Last Traces of the Ancient Foot Binding Tradition Captured on Film
Throughout history, men and women alike have suffered pain and agony in the name of beauty - from the practices of body modification in indigenous tribes throughout the world, to suffocatingly tight corsets in Europe, and modern practices of piercings, tattoos, and various forms of cosmetic surgery. But few of these practices compare with the ancient Chinese tradition of foot binding in terms of duration and agony. Today, there are few women remaining in China with bound feet, so Hong Kong-based photographer Jo Farrell set out in 2014 to capture the last traces of this ancient practice.
What are the Origins of Foot Binding?
The ancient origins of foot binding are not known for certain, but according to some accounts, foot binding goes back as far as the Shang dynasty (1700 – 1027 BC). Legend says that the Shang Empress had a clubfoot, so she demanded that foot binding be made compulsory in the court.
Results of food binding. (Credit: Jo Farrell)
However, historical records from the Song dynasty (960 - 1279 AD) date foot binding as beginning during the reign of Li Yu, who ruled over one region of China between 961 and 975 AD. It is said his heart was captured by a concubine, Yao Niang, a talented dancer who bound her feet to suggest the shape of a new moon and performed a "lotus dance." When she bound her feet and danced on the lotus, the practice became very fashionable; after all, she was the emperor's favorite concubine. The other concubines attempted to imitate her in order to gain the emperor's favor.
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By the 12th century, foot binding had become much more widespread, and by the early Qing Dynasty (in the mid-17th century), every girl who wished to marry had her feet bound.
Illustration showing Yaoniang binding her feet. Qing Dynasty woodblock print from ‘ Hundred Poems of Beautiful Women.’ (Public Domain)
However, recent studies show that marriage was not the only motivation for this practice. Girls also had their feet bound to keep them at home and working on activities such as cotton spinning, which could supplement a family’s income.
Documenting the Lives of Women with Bound Feet
The practice fell out of favor in the early 20th century and was finally banned in 1911, however, foot binding continued in rural areas until around 1939.
There is now a rapidly dwindling population of Chinese women with bound feet who are still alive today, and a handful of them have been photographed as part of a photography project celebrating their lives.
Jo Farrell captured the results of the ancient tradition of foot binding. (Credit: Jo Farrell)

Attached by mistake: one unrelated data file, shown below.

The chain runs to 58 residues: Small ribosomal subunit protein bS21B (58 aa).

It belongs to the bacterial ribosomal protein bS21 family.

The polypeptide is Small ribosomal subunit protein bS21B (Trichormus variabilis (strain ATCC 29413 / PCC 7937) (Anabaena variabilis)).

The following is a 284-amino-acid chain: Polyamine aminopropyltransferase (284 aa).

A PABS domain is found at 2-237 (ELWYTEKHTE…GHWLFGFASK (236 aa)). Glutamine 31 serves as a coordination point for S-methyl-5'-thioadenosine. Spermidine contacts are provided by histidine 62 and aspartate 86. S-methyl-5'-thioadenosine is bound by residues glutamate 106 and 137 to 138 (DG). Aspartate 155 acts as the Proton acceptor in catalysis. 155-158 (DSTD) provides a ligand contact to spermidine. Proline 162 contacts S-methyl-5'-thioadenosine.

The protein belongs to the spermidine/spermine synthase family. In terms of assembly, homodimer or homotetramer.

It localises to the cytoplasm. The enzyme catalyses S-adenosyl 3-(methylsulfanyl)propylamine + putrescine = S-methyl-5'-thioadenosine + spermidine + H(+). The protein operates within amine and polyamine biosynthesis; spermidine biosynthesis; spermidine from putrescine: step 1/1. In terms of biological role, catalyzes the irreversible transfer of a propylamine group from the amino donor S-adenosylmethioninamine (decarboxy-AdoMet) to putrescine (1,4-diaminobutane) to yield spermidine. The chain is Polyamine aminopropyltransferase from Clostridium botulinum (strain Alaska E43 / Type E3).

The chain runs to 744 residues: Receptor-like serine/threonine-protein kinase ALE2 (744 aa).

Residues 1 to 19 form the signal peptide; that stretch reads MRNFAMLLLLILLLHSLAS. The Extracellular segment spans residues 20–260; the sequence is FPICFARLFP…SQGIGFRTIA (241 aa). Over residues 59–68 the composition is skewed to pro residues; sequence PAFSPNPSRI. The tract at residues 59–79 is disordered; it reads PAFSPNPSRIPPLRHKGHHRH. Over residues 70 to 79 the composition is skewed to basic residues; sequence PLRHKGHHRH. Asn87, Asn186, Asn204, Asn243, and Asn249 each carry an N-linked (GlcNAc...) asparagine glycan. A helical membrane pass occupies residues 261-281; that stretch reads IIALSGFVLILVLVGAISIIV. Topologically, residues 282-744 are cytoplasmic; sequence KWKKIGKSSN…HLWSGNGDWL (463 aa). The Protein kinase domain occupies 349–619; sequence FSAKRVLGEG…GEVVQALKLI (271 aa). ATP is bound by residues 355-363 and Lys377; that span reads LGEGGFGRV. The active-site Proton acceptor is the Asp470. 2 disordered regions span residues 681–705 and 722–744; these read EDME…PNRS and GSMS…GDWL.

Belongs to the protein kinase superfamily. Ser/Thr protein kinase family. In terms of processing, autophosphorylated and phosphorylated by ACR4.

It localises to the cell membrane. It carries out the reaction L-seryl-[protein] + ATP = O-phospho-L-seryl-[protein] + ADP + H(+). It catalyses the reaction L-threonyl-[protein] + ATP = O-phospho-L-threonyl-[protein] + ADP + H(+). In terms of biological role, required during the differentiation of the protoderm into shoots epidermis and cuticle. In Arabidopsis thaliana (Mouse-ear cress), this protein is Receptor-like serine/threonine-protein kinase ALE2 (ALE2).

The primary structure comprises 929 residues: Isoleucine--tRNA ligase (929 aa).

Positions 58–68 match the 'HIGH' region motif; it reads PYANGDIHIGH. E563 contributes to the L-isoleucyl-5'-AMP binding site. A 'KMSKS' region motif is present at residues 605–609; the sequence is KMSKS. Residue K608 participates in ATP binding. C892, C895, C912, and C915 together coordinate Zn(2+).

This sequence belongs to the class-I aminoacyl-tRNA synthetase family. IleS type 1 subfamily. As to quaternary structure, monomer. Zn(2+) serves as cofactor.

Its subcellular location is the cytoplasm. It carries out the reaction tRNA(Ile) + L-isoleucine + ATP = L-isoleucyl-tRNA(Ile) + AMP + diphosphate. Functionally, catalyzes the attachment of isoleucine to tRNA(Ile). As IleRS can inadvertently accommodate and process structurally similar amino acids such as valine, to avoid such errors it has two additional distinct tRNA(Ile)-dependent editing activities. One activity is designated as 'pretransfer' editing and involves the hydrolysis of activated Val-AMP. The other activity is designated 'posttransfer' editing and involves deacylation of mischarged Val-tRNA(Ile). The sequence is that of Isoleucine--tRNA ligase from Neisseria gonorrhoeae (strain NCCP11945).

The pictures of the “lotus feet women, now aged in their 80s and 90s, were taken by Jo Farrell, and put together into a small art book, titled Living History: Bound Feet Women of China. “This project documents and celebrates the lives of the last remaining women in China with bound feet,” said Ms. Farrell. Farrell had met 50 women to photograph and three of them had died before the book was published in 2015.
“Although considered fairly barbaric, it was a tradition that enabled women to find a suitable partner,” Ms. Farrell explained. However, the practice also deepened female subjugation by making women more dependent on their husbands, restricting their movements, and making it impossible to venture far from home.
Chinese shoe for bound foot, 18th century. Musées du château des Rohan, Musée Louise Weiss, Saverne, France. (CC0)
The Agonizing Process of Foot Binding
The process of foot binding typically began when girls were aged around four to six-years-old, before their feet were fully developed, and was often carried out during the winter months when the girls' feet would be numb from the cold. Feet were soaked in a warm mixture of herbs and animal blood to soften them and toenails were cut back as far as possible. The toes on each foot were curled backwards and then pressed downwards and squeezed into the sole of the foot until the toes and arch broke and bandages were wound tightly around the foot, pressing the toes underneath. The feet would be unbound and washed regularly and the bandages reapplied even tighter.
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Unlike most practices of body modification in which one suffers only for the duration in which the procedure is carried out, foot binding resulted in the life-long agony of an estimated 2 to 4 billion Chinese women over more than 1,000 years.
Their foot bones would remain broken for years, and were prone to repeatedly re-breaking. Toenails often cut into the sole of the foot leading to infection, and women with bound feet were much more likely to fall and break their hips and other bones. Many women who underwent foot binding were left with lasting disabilities.
Top Image: A Chinese woman showing her bound feet. Source: John C Bullas / CC BY-NC-ND 2.0